The Irish, distinct underdogs, took a surprise first-half lead thanks to Houghton’s beautiful goal (I liked it even more than Wynalda’s free kick vs. Switzerland), and then spent the last 75 minutes of the game enduring one furious Italian offensive after another.During the second half the cameras frequently showed Ireland’s coach Jack Charlton on the sidelines, looking about as cheerful as if he had just swallowed whole an entire porcupine. Despite the grim demeanor, the 100 in the Mad Dog roared their approval of the man every chance they got.
This seemed like the perfect opportunity for me to get on the good side of the Irish supporters. So I tapped the shoulder of the nearest Green Army member.
“Excuse me, even though I’m American I know a little about the game, and I don’t understand why everyone is cheering for Mr. Charlton.”
His eyes bugged out in amazement. “Are you kidding?! We love Jackie Charlton! He’s the reason we’re in the Cup! He’s the greatest coach Ireland’s ever had!!”
“You realize of course that he’s English.”
He blinked a few times. Then he nodded one long slow nod and smiled. Benevolently. Really, quite benevolently. Then he put one hand on my shoulder.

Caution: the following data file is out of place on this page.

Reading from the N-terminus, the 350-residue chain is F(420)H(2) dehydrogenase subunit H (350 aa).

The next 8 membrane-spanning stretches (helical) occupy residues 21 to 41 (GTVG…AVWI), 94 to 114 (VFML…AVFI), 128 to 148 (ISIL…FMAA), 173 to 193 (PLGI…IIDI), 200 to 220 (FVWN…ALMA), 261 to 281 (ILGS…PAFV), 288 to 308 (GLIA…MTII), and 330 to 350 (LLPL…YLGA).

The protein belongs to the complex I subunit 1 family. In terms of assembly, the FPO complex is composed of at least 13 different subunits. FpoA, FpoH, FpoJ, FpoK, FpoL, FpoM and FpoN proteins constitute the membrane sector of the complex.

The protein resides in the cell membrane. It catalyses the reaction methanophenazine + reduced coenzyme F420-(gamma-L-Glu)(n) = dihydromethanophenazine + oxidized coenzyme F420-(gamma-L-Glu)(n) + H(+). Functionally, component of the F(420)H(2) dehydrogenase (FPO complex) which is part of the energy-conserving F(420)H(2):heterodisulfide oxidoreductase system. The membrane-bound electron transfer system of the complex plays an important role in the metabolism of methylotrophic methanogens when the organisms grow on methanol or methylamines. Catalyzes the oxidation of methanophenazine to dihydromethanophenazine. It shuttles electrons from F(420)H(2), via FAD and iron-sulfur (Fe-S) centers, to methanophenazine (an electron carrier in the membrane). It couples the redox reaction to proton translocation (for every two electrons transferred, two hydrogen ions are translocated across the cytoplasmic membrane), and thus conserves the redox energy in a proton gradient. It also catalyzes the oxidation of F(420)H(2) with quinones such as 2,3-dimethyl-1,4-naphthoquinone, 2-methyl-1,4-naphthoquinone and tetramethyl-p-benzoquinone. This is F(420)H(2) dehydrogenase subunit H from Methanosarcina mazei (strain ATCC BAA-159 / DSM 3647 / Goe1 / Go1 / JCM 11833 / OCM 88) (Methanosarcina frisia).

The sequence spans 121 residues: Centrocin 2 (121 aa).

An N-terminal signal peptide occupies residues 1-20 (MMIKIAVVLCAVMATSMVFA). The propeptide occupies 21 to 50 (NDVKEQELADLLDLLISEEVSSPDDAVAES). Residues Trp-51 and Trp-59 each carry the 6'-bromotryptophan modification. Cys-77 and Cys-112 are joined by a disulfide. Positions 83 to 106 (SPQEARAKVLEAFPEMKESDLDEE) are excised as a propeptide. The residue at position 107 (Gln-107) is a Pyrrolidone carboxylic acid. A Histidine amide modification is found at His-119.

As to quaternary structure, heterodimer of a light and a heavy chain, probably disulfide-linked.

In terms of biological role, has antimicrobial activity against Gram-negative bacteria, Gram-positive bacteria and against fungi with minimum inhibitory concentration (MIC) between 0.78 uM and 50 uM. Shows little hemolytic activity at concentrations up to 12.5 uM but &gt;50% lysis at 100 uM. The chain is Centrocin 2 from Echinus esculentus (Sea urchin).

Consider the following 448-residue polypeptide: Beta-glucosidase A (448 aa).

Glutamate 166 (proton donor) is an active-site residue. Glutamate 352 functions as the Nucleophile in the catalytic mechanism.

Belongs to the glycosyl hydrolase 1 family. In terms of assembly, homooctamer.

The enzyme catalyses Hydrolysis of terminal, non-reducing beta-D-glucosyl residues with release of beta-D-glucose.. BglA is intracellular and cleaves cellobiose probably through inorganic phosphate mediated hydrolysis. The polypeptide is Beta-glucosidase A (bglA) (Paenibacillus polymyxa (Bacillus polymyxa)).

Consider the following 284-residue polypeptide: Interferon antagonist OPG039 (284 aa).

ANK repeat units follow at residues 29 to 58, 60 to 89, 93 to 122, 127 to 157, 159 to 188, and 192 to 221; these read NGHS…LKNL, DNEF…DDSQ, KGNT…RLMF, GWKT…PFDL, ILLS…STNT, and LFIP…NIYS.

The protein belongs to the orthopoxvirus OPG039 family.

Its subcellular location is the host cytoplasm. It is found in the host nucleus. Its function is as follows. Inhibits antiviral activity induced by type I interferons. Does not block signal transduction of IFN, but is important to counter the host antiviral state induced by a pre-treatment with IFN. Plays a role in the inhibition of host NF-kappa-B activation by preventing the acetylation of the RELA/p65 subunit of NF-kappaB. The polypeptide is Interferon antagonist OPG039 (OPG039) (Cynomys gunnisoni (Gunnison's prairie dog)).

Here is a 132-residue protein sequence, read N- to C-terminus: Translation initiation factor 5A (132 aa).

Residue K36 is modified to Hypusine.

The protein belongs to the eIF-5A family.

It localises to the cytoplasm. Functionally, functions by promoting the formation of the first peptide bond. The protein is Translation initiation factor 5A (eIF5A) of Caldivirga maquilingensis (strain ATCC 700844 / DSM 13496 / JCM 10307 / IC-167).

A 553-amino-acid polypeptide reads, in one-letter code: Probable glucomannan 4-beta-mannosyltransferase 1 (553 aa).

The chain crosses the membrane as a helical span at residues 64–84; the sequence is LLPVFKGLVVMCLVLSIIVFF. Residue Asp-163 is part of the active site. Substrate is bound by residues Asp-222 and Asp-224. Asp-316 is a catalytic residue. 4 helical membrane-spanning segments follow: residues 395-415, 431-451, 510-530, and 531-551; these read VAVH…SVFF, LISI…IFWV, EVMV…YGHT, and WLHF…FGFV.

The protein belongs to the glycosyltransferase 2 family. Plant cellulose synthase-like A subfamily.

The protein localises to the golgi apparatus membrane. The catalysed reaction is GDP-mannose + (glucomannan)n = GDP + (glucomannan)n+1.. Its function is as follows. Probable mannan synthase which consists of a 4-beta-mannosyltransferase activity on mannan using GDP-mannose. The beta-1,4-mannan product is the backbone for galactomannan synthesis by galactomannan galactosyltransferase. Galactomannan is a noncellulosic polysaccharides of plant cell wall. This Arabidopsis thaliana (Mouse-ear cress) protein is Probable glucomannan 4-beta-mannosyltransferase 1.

“But he has to be English. Because only God can be perfect.”
And that is when I didn’t just get the World Cup–I felt it. For some people, the World Cup ranked second only to The Big Bang as the most important event in the history of this particular universe, and The City & County of San Francisco had gotten really lucky that the second most important event in the history of this particular universe had come to town.
Vonn Scott Bair
PS–In case you wondered, the Mad Dog has evolved. Some years ago, the Aston Villa supporter sold his pub for a handsome and very well-deserved profit and moved to the North Bay. These days, the pub broadcasts all sports and the menu has become more like a typical California brewpub.